المرصد السوري لحقوق الانسان
The Syrian Observatory For Human Rights

Arab Gas Pipeline’s explosion | Perpetrators remain unknown… Blame is pointed at Syrian regime and allies… and Syrian people are always the only victims

As incidents, attributed to unknown perpetrators, crop up in regime-controlled areas in the wake of the escalating security chaos, Syrian Observatory sources reported on August 24 violent explosions in Rif Dimashq. It was found later that these explosions were caused by the blowing up of the Arab Gas Pipeline in the area between Al-Dumayr and Al-Ruhayba in Rif Dimashq. The explosions caused large fires which lasted then for hours before being extinguished by the fire brigades. No casualties were reported at that time, but the explosions caused significant material damage.

The area of western Qalamoun, where the gas pipeline runs through, has been the major gate to the Syrian desert where ISIS members pulled out after being expelled from several strongholds in the recent years.

 

It is worth noting that this area also experiences sporadic tension since the start of the Syrian war, especially with the Russian-Iranian conflict, evident in the Russian ongoing efforts to eliminate the Iranian forces and Iranian-backed militias there. In addition, the area experienced many reconciliations with former opposition fighters after regime forces captured it in 2018. Accordingly, the area hosts many ex-fighters who have joined regime forces and security services after settling their security situations.

The identities of the perpetrators who blew up the Arab Gas Pipeline remained unknown. It is worth noting that pipelines in regime-controlled areas had been repeatedly attacked, in which indictments brought against unknown individuals, which shed light on accusations leveled at regime forces and allies of “committing such attacks” for personal interests and framing “terrorist groups”. In previous incidents, SOHR sources confirmed that the Syrian regime and its allies were involved in blowing up gas pipelines. However, the regime and its allies claimed that the perpetrators were ISIS members.

 

The Arab Gas Pipeline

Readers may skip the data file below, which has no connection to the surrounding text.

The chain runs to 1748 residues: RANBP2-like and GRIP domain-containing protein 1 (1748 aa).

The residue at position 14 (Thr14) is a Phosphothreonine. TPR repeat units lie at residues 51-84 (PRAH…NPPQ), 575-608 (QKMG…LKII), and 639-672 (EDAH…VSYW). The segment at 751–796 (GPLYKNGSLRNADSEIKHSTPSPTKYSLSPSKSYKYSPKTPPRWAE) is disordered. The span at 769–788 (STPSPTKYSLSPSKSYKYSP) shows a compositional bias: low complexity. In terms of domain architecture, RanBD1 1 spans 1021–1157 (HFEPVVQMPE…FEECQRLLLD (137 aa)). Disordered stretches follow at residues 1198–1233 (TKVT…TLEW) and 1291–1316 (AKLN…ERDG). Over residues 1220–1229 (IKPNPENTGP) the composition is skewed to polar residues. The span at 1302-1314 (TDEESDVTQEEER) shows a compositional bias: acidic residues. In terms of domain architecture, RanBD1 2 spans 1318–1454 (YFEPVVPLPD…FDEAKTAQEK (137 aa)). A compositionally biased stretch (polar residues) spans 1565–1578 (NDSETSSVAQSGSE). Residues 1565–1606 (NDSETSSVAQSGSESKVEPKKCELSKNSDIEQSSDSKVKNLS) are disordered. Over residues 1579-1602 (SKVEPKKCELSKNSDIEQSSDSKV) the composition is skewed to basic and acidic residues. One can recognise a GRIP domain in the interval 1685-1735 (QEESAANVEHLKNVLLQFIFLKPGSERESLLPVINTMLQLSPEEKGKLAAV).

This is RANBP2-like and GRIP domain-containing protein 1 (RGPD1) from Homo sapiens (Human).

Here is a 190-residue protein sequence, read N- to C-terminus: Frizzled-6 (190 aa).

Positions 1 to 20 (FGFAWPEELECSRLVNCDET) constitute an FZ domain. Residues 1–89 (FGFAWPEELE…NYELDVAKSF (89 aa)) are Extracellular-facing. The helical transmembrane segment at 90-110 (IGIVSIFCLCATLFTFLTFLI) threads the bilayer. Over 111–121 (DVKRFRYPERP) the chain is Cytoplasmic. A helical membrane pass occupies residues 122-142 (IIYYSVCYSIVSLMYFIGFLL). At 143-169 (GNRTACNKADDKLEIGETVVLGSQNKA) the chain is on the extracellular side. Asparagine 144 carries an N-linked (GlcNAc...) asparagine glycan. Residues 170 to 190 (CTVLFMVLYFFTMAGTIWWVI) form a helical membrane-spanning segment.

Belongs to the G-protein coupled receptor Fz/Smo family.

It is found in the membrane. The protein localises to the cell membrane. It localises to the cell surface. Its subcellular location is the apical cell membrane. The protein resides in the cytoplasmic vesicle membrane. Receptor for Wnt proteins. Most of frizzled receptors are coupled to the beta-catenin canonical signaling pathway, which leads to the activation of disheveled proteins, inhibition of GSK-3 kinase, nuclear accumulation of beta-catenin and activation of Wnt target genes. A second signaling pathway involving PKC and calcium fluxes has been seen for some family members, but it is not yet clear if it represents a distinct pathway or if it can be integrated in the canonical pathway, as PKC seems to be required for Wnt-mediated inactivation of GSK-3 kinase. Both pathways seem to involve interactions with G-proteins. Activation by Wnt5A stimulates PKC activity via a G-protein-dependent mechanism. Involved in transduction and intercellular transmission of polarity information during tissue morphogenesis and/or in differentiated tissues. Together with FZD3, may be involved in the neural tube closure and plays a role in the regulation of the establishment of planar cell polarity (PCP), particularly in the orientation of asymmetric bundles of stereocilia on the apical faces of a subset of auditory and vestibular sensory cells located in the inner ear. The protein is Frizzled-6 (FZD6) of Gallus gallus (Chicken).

The targeted part of the Arab Gas Pipeline is the third section out of the pipeline, which  extends from Jordon to Deir Ali area in Rif Dimashq, Syria. It is worth noting that the Arab Gas Pipeline was agreed to be constructed in 2000 in order to export Egyptian natural gas to “Mashriq” (the eastern part of the Arab world) and Europe, via several sections and segments.

 

The first section of the Arab Gas Pipeline runs from Arish city in northern Egypt to Aqaba in southern Jordan, while the second section extends from Aqaba to Al-Rehab area, also in Jordan, where the Egyptian gas pipeline meets the Saudi gas pipeline near the Syria border.

 

The Arab Gas Pipeline runs through approximately 350 km of Syrian territory, and  was commissioned in 2005. The pipeline would have been extended to the Turkish city of Killis, then to be connected to Nabucco Pipeline for the delivery of gas to Europe.

 

This intercontinental gas pipeline is of a great economic importance, which is manifested in the following:

 

  • It brings in high revenues to the countries it runs through, including Syria.

 

  • It has a considerable role to transport nature gas from and to several countries.

 

  • This pipeline connects most of the gas fields controlled by the Syrian regime together, including Al-Raqqah, Deir Ezzor, Al-Sha’er and Hayyan.

 

  • It is used for delivering gas from these fields to the Syrian thermoelectric power plants, since it has a leading role in supplying these power plants which produce electricity in southern Syria.